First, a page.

Sartre and Sankhya-Yoga-a comparative study

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dc.contributor.author Kalita, Namita
dc.date.accessioned 2015-09-16T08:20:09Z
dc.date.available 2015-09-16T08:20:09Z
dc.date.issued 2008
dc.identifier.other ROLL NO.02614106
dc.identifier.uri http://gyan.iitg.ernet.in/handle/123456789/175
dc.description Supervisor: Archana Barua en_US
dc.description.abstract As the new millennium dawns, there are still millions of individuals that continue their intellectual and emotional pilgrimages to find the meaning of life. It is often difficult to pose the question seriously in order to warrant a formidable answer when the Dmeaning of lifeD is taunted as the wrong approach. But what, in fact, do we mean when we ask the question, DWhat is the meaning of life?D Typically, the lay person seeks to find their niche in society either through a sense of accomplishment or through a sense of contribution. Thus people desire to determine the meaning of their lives and not the mere abstract notion of DlifeD as Existence. Philosophers throughout the ages have approached the question from an intellectual perspective. It is my endeavor to elucidate the great Existentialist movement and its contribution to the intellectual approach in attempting to find out the meaning to this human predicament. Existentialism was a widely discussed term and enjoyed a brief period of popularity during the post-war era. This philosophical movement, mainly through the works of Jean Paul Sartre, reached its peak during the 1940Ds. However, Sartre was not the first to touch on this fundamental question of human existence. Before him there were individual thinkers who had unconventionally responded to this essential question and explored existentialist themes, thereby paving the way for Sartrean Existentialism in the mid-twentieth century. Among the most well known predecessors, Soren Kierkegaard, Karl Jasper, and Martin Heidegger are especially noted. Jean Paul Sartre, one of the most famous existentialists, indeed inherited many ideas from his predecessors. His personal experiences, combined with his philosophical training eventually made his existential theory an Atheistic Humanism, stressing choice, commitment and responsibility.. en_US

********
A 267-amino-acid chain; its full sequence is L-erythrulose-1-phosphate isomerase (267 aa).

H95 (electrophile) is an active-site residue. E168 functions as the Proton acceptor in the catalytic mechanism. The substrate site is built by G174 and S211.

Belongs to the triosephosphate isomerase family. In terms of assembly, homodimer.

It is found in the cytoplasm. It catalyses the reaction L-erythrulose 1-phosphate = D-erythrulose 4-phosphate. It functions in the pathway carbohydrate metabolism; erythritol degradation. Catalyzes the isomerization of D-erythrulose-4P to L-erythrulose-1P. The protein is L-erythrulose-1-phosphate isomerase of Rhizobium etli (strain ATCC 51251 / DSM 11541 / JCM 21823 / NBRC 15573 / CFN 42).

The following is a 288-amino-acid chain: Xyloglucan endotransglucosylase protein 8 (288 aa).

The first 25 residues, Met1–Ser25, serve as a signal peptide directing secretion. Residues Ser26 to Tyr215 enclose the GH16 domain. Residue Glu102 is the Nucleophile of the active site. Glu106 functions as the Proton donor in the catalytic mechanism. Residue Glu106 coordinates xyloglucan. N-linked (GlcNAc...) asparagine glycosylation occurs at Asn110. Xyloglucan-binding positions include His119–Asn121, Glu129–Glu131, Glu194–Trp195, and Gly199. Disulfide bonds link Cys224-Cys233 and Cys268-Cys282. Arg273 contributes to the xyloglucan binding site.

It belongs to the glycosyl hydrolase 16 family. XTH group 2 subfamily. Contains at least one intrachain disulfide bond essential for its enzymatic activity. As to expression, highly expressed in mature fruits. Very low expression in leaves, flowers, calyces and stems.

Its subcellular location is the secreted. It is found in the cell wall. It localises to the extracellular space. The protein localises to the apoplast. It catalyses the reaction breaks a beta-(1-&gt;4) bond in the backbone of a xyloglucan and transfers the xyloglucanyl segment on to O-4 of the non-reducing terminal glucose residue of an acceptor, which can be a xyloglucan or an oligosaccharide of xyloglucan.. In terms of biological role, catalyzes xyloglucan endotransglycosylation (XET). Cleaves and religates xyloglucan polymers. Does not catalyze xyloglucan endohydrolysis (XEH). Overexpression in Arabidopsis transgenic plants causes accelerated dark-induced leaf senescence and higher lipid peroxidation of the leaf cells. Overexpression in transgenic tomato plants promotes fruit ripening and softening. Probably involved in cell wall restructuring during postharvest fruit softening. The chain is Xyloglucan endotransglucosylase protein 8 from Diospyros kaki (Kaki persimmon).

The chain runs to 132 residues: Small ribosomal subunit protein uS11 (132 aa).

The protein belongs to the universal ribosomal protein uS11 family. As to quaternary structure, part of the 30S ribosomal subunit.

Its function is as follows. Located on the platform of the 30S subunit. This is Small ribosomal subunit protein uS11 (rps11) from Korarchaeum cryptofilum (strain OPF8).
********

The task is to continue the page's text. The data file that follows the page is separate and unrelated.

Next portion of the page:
dc.language.iso en en_US
dc.relation.ispartofseries TH-0612;
dc.subject HUMANITIES AND SOCIAL SCIENCES en_US
dc.title Sartre and Sankhya-Yoga-a comparative study en_US
dc.type Thesis en_US


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